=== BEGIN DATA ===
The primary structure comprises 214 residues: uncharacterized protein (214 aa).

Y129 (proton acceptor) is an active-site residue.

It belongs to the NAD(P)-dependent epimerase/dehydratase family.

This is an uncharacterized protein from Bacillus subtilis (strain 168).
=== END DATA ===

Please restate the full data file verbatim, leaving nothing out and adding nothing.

The primary structure comprises 214 residues: uncharacterized protein (214 aa).

Y129 (proton acceptor) is an active-site residue.

It belongs to the NAD(P)-dependent epimerase/dehydratase family.

This is an uncharacterized protein from Bacillus subtilis (strain 168).